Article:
Another Small Business Note – The bank of Rich

Richard Charpentier Notes from Rich, RLC Design 10 Comments

All sorts of interesting stuff comes across the desk of the small business owner. Odd requests a plenty. “Waive the sales tax, can’t you discount this, can you review 500 of my images for free……?” Well, those are just a few examples.

There’s one particular request that I no longer entertain, and frankly it’s an annoying one.  What is it?

The request to do the work for a client, provide a product, and get paid later.  I’ve done it a few times, and each time I’ve been burned.  Carrying balance for folks for months on end……  Yeah, mistake.  But I’ve learned from the mistake and won’t soon make it again.

When you provide services and products prior to payment you really set yourself up.  And you end up taking on the role of a bank or creditor.  Really, small businesses have no room to act as the bank you know.  Most of us need to see a bank for a small business loan, but in this market we wouldn’t get very far.  So why is it so many clients feel comfortable in asking us to take on the role of a bank?  I don’t know, and I don’t do that with any vendor I deal with.

Lately what I’ve been telling folks is simple.  If you use MPix or any other online reproduction house, you pay up front.  Upload your images, size them, select your paper type, punch in your billing and shipping address, and then provide your credit card information.  You’re billed right then and there, and it shows up pretty quickly on your statement.  Let’s face it.  Your order takes away supplies and time from the business immediately.  How long should they wait for payment?

So, yesterday I got what could be an amazing order.  A good bit of canvas.  But the client’s client (I think you can follow that) is a well to do business concern that likes to pay after receipt.  So this morning I’ve got to call the client and let them know, I can’t do the job without payment up front.  Burned once to often, and I can’t act as a bank on behalf of a well to do business concern.  If they’re well to do, why would they ask a small business to act as bank?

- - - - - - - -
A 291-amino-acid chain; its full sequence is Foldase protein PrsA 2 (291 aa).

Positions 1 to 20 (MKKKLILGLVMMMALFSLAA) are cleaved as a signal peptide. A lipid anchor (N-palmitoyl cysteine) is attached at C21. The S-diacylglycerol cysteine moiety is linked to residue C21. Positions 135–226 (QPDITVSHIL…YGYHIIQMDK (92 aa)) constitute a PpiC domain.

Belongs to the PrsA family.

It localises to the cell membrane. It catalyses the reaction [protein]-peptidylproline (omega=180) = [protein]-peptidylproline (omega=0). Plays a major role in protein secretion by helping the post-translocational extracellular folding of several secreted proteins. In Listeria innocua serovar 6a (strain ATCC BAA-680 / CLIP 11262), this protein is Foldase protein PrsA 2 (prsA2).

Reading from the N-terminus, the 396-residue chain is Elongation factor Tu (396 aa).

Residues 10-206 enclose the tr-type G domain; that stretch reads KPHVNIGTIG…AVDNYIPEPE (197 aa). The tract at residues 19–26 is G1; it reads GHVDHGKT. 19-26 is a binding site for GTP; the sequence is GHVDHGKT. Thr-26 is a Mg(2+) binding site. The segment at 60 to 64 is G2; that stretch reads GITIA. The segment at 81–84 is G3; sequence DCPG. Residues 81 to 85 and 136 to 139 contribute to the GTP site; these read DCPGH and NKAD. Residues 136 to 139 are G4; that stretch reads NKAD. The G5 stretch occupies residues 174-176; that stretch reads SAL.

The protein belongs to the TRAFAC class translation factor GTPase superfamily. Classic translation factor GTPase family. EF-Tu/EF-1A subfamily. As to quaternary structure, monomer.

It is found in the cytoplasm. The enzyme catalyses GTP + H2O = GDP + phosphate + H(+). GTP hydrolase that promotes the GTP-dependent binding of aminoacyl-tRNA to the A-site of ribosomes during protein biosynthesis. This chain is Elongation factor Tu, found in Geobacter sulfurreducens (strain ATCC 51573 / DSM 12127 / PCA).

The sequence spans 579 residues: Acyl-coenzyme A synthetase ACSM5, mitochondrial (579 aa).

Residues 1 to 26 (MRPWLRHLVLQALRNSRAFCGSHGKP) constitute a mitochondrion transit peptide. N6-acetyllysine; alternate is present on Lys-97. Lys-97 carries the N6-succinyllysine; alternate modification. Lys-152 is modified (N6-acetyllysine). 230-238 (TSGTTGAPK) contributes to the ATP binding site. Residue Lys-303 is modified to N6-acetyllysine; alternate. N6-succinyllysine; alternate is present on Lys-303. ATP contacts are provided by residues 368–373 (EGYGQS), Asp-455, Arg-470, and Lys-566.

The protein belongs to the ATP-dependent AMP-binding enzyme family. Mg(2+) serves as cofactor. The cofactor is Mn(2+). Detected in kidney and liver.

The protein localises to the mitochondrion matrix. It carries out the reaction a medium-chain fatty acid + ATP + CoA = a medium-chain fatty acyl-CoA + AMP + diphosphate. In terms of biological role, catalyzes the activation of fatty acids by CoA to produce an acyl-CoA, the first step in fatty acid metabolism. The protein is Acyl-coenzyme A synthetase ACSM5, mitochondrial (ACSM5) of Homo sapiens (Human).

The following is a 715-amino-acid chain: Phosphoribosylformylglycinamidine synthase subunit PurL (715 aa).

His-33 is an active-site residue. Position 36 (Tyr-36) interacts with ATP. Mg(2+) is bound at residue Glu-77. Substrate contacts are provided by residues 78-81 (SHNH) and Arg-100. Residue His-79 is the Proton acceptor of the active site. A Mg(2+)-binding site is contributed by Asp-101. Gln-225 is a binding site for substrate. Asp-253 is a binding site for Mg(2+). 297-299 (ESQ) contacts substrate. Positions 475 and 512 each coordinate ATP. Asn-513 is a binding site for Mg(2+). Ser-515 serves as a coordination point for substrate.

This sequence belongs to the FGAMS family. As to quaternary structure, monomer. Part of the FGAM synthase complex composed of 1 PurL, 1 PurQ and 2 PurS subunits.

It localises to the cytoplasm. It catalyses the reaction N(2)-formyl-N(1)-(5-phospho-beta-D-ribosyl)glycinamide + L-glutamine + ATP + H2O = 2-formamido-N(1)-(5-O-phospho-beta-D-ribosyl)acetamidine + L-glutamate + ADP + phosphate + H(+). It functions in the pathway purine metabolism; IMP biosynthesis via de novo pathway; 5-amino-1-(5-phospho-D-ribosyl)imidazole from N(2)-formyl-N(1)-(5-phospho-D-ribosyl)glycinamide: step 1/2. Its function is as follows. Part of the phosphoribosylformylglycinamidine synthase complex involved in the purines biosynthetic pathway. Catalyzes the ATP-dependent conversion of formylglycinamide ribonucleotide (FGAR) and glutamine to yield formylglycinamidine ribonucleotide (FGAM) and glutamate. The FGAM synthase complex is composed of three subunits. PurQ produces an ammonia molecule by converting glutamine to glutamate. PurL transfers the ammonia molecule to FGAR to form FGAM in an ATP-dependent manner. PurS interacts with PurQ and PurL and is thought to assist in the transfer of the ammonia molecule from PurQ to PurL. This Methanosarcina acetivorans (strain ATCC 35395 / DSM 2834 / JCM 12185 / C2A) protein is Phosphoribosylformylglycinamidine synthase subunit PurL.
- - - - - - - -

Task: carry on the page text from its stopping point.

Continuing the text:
Good question I think…….

In the end, I might not get this print job over this, but doing a big print job, shipping the product off many states away, and then hoping payment comes just doesn’t sound like the smartest business move anyway.  It’s only a valuable job when the money gets deposited into that business account, right?

Comments 10

  1. you’re absolutely right, Rich. Jason, Kristin’s husband, did a HUGE landscape job for Patrick Ewing, the basketball guy. His assistant said he doesn’t use his own name when he buys things, of course, he uses a pseudonym. Eventually, he paid up — but it took lots and lots of calls to his “assistant” and plenty of TIME before Jason got his money. The rich are never in any hurry to pay for goods and services.

  2. Post

    You know Sharon, back in the engineering days when money was never an issue I never had a problem paying. Didn’t try to negotiate with folks either. The price was the price, and if they were providing me with goods and services that I couldn’t create myself I was happy to pay.

    I think that the issue has something to do with recognizing the value of other people’s work beyond the value of what you do. I don’t know how to do construction, and that doesn’t mean I discount a construction worker’s value. Just something I’ve picked up on over the years.